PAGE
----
<cite>: The Citation element

The <cite> HTML element is used to mark up the title of a cited creative work. The reference may be in an abbreviated form according to context-appropriate conventions related to citation metadata.

Try it


This element only includes the global attributes.

Usage notes

In the context of the <cite> element, a creative work that might be cited could be, for example, one of the following:

  • A book
  • A research paper
  • An essay
  • A poem
  • A musical score
  • A song
  • A play or film script
  • A film
  • A television show
  • A game
  • A sculpture
  • A painting
  • A theatrical production
  • A play
  • An opera
  • A musical
  • An exhibition
  • A legal case report
  • A computer program
  • A website
  • A web page
  • A blog post or comment
  • A forum post or comment
  • A tweet
  • A Facebook post
  • A written or oral statement
  • And so forth.

To include a reference to the source of quoted material which is contained within a <blockquote> or <q> element, use the cite attribute on the element.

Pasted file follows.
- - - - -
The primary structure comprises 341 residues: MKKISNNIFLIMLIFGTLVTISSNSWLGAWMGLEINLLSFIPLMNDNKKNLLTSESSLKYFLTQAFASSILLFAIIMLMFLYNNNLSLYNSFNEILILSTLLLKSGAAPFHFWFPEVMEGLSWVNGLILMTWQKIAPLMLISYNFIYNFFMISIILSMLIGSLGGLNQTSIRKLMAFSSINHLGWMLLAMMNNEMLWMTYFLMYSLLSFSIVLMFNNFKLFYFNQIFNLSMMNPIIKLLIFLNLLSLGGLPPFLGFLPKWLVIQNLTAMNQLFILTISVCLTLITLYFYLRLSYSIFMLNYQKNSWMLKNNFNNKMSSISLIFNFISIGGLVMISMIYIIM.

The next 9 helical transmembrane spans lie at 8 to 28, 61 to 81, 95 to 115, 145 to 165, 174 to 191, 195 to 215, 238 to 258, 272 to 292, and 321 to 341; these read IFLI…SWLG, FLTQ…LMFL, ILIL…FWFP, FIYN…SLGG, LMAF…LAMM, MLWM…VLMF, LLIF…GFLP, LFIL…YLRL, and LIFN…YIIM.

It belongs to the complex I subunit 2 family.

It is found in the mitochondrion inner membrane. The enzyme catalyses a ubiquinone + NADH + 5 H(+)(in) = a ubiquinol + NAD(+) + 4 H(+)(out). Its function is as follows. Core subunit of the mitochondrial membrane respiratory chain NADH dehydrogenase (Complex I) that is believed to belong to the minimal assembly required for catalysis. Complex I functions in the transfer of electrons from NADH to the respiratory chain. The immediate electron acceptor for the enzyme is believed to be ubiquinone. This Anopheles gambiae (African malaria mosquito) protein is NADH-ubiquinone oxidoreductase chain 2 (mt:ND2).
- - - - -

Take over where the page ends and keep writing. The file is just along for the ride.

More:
Typically, browsers style the contents of a <cite> element in italics by default. To avoid this, apply the CSS font-style property to the <cite> element.



<p>More information can be found in <cite>[ISO-0000]</cite>.</p>


Technical summary

Content categories Flow content, phrasing content, palpable content.
Permitted content Phrasing content.
Tag omission None, both the starting and ending tag are mandatory.
Permitted parents Any element that accepts phrasing content.
Implicit ARIA role No corresponding role
Permitted ARIA roles Any
DOM interface HTMLElement Up to Gecko 1.9.2 (Firefox 4) inclusive, Firefox implements the HTMLSpanElement interface for this element.


Browser compatibility

Desktop Mobile
Chrome Edge Firefox Internet Explorer Opera Safari WebView Android Chrome Android Firefox for Android Opera Android Safari on IOS Samsung Internet
cite 1 12 1 Yes 15 ≤4 4.4 18 4 14 ≤3.2 1.0

See also

  • The element <blockquote> for long quotations.
  • The element <q> for inline quotations and the cite attribute.

© 2005–2023 MDN contributors.
Licensed under the Creative Commons Attribution-ShareAlike License v2.5 or later.